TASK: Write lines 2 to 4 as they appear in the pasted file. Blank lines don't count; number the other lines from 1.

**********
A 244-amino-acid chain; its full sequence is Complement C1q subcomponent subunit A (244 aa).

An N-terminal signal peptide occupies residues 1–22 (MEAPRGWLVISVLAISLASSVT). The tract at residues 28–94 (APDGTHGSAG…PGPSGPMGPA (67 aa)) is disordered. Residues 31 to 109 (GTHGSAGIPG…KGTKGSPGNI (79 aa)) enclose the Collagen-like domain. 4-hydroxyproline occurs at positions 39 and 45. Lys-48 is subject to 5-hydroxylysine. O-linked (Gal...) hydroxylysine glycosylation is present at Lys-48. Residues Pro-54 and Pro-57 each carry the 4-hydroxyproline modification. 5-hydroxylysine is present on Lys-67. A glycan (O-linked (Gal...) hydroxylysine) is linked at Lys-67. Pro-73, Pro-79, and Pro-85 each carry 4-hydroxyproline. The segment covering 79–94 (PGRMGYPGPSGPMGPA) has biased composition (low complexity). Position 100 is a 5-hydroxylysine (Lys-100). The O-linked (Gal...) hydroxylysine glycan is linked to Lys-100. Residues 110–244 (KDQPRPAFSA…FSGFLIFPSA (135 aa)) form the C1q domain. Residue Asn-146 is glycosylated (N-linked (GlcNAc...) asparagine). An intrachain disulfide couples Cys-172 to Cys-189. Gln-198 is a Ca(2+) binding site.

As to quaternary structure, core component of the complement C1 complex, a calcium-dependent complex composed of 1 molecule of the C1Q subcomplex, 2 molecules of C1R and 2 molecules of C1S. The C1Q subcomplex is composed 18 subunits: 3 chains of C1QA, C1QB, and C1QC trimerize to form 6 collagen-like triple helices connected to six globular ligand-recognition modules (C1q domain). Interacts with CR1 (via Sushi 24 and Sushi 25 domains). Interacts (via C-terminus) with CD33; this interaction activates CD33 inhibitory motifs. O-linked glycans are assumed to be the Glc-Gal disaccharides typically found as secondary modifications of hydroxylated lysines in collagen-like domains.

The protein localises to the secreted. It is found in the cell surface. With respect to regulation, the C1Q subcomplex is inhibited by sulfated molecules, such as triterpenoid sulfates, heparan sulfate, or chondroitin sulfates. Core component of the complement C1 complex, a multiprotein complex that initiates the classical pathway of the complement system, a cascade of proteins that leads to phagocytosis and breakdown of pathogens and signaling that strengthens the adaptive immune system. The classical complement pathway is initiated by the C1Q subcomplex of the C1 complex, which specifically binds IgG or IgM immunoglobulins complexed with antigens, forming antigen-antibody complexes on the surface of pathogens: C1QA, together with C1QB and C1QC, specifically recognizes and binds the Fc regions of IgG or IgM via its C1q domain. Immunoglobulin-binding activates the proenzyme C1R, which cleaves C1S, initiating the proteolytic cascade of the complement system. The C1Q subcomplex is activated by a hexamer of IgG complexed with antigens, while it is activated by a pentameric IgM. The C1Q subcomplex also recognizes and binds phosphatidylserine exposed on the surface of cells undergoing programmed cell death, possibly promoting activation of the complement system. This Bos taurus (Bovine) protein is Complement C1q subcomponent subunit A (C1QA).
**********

An N-terminal signal peptide occupies residues 1–22 (MEAPRGWLVISVLAISLASSVT). The tract at residues 28–94 (APDGTHGSAG…PGPSGPMGPA (67 aa)) is disordered. Residues 31 to 109 (GTHGSAGIPG…KGTKGSPGNI (79 aa)) enclose the Collagen-like domain. 4-hydroxyproline occurs at positions 39 and 45. Lys-48 is subject to 5-hydroxylysine. O-linked (Gal...) hydroxylysine glycosylation is present at Lys-48. Residues Pro-54 and Pro-57 each carry the 4-hydroxyproline modification. 5-hydroxylysine is present on Lys-67. A glycan (O-linked (Gal...) hydroxylysine) is linked at Lys-67. Pro-73, Pro-79, and Pro-85 each carry 4-hydroxyproline. The segment covering 79–94 (PGRMGYPGPSGPMGPA) has biased composition (low complexity). Position 100 is a 5-hydroxylysine (Lys-100). The O-linked (Gal...) hydroxylysine glycan is linked to Lys-100. Residues 110–244 (KDQPRPAFSA…FSGFLIFPSA (135 aa)) form the C1q domain. Residue Asn-146 is glycosylated (N-linked (GlcNAc...) asparagine). An intrachain disulfide couples Cys-172 to Cys-189. Gln-198 is a Ca(2+) binding site.

As to quaternary structure, core component of the complement C1 complex, a calcium-dependent complex composed of 1 molecule of the C1Q subcomplex, 2 molecules of C1R and 2 molecules of C1S. The C1Q subcomplex is composed 18 subunits: 3 chains of C1QA, C1QB, and C1QC trimerize to form 6 collagen-like triple helices connected to six globular ligand-recognition modules (C1q domain). Interacts with CR1 (via Sushi 24 and Sushi 25 domains). Interacts (via C-terminus) with CD33; this interaction activates CD33 inhibitory motifs. O-linked glycans are assumed to be the Glc-Gal disaccharides typically found as secondary modifications of hydroxylated lysines in collagen-like domains.

The protein localises to the secreted. It is found in the cell surface. With respect to regulation, the C1Q subcomplex is inhibited by sulfated molecules, such as triterpenoid sulfates, heparan sulfate, or chondroitin sulfates. Core component of the complement C1 complex, a multiprotein complex that initiates the classical pathway of the complement system, a cascade of proteins that leads to phagocytosis and breakdown of pathogens and signaling that strengthens the adaptive immune system. The classical complement pathway is initiated by the C1Q subcomplex of the C1 complex, which specifically binds IgG or IgM immunoglobulins complexed with antigens, forming antigen-antibody complexes on the surface of pathogens: C1QA, together with C1QB and C1QC, specifically recognizes and binds the Fc regions of IgG or IgM via its C1q domain. Immunoglobulin-binding activates the proenzyme C1R, which cleaves C1S, initiating the proteolytic cascade of the complement system. The C1Q subcomplex is activated by a hexamer of IgG complexed with antigens, while it is activated by a pentameric IgM. The C1Q subcomplex also recognizes and binds phosphatidylserine exposed on the surface of cells undergoing programmed cell death, possibly promoting activation of the complement system. This Bos taurus (Bovine) protein is Complement C1q subcomponent subunit A (C1QA).